American Heritage® Dictionary of the English Language, Fourth Edition
- n. Any of various cold-blooded, usually egg-laying vertebrates of the class Reptilia, such as a snake, lizard, crocodile, turtle, or dinosaur, having an external covering of scales or horny plates and breathing by means of lungs.
- n. A person regarded as despicable or treacherous.
Century Dictionary and Cyclopedia
- Creeping or crawling; repent; reptant; reptatory; of or pertaining to the Reptilia, in any sense.
- Groveling; low; mean: as, a reptile race.
- n. A creeping animal; an animal that goes on its belly, or moves with small, short legs.
- n. Specifically An oviparous quadruped; a four-footed egg-laying animal: applied about the middle of the eighteenth century to the animals then technically called Amphibia, as frogs, toads, newts, lizards, crocodiles, and turtles; any amphibian.
- n. By restriction, upon the recognition of the divisions Amphibia and Reptilia, a scaly or pholidote reptile, as distinguished from a naked reptile; any snake, lizard, crocodile, or turtle; a member of the Reptilia proper; a saurian.
- n. A groveling, abject, or mean person: used in contempt.
GNU Webster's 1913
- adj. Creeping; moving on the belly, or by means of small and short legs.
- adj. Hence: Groveling; low; vulgar.
- n. (Zoöl.) An animal that crawls, or moves on its belly, as snakes,, or by means of small, short legs, as lizards, and the like.
- n. (Zoöl.) One of the Reptilia, or one of the Amphibia.
- n. A groveling or very mean person.
- n. any cold-blooded vertebrate of the class Reptilia including tortoises, turtles, snakes, lizards, alligators, crocodiles, and extinct forms
- Middle English reptil, from Old French reptile, from Late Latin rēptile, neuter of reptilis ("creeping"), from Latin rēpō ("to creep"), from Proto-Indo-European *rep- (“to creep, slink”) (Pokorny; Watkins, 1969). (Wiktionary)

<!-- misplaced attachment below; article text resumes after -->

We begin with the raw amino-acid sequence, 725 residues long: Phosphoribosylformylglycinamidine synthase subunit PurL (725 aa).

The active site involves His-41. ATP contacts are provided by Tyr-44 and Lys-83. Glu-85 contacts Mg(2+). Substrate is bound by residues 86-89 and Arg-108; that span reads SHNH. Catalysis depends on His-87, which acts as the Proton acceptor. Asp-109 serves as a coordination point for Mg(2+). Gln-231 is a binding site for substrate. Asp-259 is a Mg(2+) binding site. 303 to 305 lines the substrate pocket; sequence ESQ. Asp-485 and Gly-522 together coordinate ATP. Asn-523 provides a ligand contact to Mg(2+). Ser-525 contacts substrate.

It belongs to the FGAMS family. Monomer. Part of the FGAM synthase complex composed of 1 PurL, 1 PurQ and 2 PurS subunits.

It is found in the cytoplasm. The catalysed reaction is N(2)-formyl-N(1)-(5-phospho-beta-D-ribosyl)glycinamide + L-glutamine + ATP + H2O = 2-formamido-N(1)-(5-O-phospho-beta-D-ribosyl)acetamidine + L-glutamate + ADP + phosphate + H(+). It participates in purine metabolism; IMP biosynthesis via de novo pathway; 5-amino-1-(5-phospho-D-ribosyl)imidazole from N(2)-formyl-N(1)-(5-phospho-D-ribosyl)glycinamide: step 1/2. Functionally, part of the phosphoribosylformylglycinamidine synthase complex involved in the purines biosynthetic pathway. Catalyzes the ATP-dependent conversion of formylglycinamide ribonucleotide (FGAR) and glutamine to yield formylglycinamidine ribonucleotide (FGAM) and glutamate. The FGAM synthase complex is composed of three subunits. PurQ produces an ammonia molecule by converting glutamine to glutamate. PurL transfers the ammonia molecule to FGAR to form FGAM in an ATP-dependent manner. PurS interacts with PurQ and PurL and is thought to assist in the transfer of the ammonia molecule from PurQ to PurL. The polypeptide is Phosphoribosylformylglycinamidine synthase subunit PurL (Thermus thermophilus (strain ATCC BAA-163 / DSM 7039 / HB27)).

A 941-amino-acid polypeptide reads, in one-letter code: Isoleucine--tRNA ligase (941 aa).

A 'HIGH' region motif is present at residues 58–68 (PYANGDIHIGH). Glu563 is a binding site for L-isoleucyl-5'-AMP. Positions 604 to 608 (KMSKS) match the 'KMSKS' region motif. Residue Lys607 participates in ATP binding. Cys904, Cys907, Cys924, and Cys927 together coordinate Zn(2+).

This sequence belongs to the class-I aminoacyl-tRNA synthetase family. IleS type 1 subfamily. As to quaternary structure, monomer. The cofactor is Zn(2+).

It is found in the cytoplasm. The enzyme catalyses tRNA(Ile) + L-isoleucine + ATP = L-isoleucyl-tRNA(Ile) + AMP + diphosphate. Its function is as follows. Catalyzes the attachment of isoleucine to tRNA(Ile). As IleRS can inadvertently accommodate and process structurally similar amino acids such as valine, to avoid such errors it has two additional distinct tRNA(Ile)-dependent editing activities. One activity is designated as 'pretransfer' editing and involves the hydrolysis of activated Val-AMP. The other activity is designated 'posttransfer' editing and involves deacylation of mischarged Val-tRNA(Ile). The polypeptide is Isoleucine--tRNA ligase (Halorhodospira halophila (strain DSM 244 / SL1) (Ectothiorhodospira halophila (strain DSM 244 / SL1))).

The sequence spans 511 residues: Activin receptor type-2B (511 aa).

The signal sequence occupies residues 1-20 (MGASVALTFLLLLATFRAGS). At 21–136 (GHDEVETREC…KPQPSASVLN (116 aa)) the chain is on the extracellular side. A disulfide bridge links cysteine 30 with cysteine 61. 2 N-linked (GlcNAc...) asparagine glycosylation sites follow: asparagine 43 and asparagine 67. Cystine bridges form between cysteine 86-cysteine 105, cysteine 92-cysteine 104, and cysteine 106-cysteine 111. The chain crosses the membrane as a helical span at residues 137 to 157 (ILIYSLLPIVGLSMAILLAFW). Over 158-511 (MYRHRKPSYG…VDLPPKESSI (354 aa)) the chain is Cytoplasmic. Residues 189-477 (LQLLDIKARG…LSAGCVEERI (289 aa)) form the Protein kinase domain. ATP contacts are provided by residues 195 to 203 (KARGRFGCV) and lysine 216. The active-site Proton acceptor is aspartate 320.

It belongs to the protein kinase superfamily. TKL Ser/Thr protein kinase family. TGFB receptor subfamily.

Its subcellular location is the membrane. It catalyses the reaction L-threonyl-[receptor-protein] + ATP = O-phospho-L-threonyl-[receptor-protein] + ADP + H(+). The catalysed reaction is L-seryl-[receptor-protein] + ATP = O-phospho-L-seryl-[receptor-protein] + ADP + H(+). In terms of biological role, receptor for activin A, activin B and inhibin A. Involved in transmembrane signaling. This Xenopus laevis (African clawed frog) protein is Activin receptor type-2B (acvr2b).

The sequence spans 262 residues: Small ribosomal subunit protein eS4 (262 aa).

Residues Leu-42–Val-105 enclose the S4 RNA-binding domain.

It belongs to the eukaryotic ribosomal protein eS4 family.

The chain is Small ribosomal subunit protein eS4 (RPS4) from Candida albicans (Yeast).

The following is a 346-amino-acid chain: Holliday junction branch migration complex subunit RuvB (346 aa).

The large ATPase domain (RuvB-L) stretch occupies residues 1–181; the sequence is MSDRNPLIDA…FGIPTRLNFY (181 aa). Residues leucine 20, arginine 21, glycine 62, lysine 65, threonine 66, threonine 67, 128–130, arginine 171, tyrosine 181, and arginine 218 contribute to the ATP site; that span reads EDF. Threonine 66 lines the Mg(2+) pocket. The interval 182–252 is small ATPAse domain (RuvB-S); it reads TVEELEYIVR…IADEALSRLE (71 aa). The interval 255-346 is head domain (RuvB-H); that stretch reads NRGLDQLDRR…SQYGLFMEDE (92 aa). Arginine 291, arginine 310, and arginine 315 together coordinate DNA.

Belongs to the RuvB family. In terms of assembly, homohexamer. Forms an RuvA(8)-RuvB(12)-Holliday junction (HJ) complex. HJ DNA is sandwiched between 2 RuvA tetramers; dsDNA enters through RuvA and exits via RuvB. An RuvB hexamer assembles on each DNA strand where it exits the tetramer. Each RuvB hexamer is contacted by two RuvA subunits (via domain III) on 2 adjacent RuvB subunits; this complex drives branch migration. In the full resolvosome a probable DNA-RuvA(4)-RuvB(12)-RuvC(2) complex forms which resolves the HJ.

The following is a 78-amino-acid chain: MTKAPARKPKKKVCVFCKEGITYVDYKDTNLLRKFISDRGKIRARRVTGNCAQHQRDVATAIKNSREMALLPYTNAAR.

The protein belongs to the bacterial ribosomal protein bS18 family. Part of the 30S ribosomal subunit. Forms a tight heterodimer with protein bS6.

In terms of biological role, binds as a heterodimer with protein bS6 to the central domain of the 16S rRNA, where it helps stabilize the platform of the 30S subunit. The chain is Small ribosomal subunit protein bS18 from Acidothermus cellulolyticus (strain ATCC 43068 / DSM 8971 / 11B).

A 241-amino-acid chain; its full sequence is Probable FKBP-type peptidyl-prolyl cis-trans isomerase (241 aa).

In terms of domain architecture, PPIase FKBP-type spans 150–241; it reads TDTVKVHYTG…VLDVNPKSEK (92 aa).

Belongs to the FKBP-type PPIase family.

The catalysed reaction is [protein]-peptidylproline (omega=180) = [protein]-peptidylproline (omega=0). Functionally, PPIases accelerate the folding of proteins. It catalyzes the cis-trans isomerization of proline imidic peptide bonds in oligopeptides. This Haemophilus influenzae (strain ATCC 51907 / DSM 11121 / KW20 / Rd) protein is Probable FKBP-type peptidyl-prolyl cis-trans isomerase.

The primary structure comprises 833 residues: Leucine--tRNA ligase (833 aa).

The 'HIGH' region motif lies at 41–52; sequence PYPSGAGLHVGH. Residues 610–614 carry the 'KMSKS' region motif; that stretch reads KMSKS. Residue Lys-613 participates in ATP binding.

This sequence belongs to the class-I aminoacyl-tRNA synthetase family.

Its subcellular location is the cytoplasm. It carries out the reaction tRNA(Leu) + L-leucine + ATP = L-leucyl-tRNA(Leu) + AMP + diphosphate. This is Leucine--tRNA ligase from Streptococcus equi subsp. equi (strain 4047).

- Middle English reptil, from Old French reptile, from Late Latin rēptile, from neuter of Latin rēptilis, creeping, from rēptus, past participle of rēpere, to creep. (American Heritage® Dictionary of the English Language, Fourth Edition)
“By the way, nothing cladistically out-of-line with the term reptile, so long as we agree that Reptilia is a clade in which case it includes Aves and excludes Synapsida of which mammals are part.”
“A cat is partially eaten leaving a zombie tail, which in turn is eaten by a snake that grows into a man-eating monster bigger than the title reptile of Anaconda.”
“The crux here is the Latin word reptile, which does not really mean "reptile" in its English sense, but rather "creeping" (though it is, of course, the source of our modern word "reptile").”
“Here again there must be manifestation of the type of life, this time of what we call the reptile type; the tortoise is chosen as the typical creature, and while the tortoise typifies the type to be evolved, reptiles, amphibious creatures of every description, swarm over the earth, becoming more and more land-like in their character as the proportion of land to water increases.”
“But, she notes that she is currently working on the description of a new reptile from the region, so zoological discovery continues, even in a fairly well-known part of the world.”
“Police brought in reptile wrangler Chris Law, who captured the gator by grabbing it at the tail with his bare hands.”
“The brainstem is often referred to as the "reptile brain" because it is a structure we share with more primitive life forms like lizards and snakes.”
“The substitution of swymmende ( "swimming") for Latin reptile ( "creeping") is not, I think, evidence that Aelfric doesn't know how to translate the word.”
“Barta, as the local Nyishi tribesmen call the six-foot-something reptile, is the most-feared creature among the tribes in Arunachal Pradesh.”
“SignOnSanDiego. com News Metro -- Plumber faces trial in reptile, gun case: An El Cajon plumber who had a garage full of guns and deadly snakes, and an alligator in his living room, must stand trial on a variety of weapons and animal charges, a judge ruled yesterday.”
These user-created lists contain the word ‘reptile’.
Words used to create the names of Pokémon, which are usually portmanteaux.
need to know these words!!!!!!!!!!!!!!!!!
My big word list.
words/names from video games
Words heard in various REM songs that I enjoy and that I think are indicative of the band. Not too literally, of course.
From wikipedia: "The following is a list of English words without rhymes, i.e. a list of words in the English language which rhyme with no other English words in the sense that they are pronounced ...
Words that have to do with animals that live in the North East.
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